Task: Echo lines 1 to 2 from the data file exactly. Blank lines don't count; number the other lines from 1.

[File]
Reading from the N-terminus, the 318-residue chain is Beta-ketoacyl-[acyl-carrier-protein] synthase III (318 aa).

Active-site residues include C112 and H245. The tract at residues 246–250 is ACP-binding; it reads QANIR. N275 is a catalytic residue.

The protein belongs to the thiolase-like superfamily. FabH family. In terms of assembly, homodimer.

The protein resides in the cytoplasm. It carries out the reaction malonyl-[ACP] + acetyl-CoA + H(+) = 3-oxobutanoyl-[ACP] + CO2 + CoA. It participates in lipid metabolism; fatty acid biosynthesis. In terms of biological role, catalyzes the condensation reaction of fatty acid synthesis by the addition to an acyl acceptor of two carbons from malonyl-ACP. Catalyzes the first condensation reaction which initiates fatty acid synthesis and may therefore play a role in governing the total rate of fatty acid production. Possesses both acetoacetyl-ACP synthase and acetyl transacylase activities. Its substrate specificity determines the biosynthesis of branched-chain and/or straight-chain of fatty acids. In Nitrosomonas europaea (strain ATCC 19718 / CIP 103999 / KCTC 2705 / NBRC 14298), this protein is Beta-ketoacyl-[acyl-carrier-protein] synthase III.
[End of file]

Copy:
Reading from the N-terminus, the 318-residue chain is Beta-ketoacyl-[acyl-carrier-protein] synthase III (318 aa).

Active-site residues include C112 and H245. The tract at residues 246–250 is ACP-binding; it reads QANIR. N275 is a catalytic residue.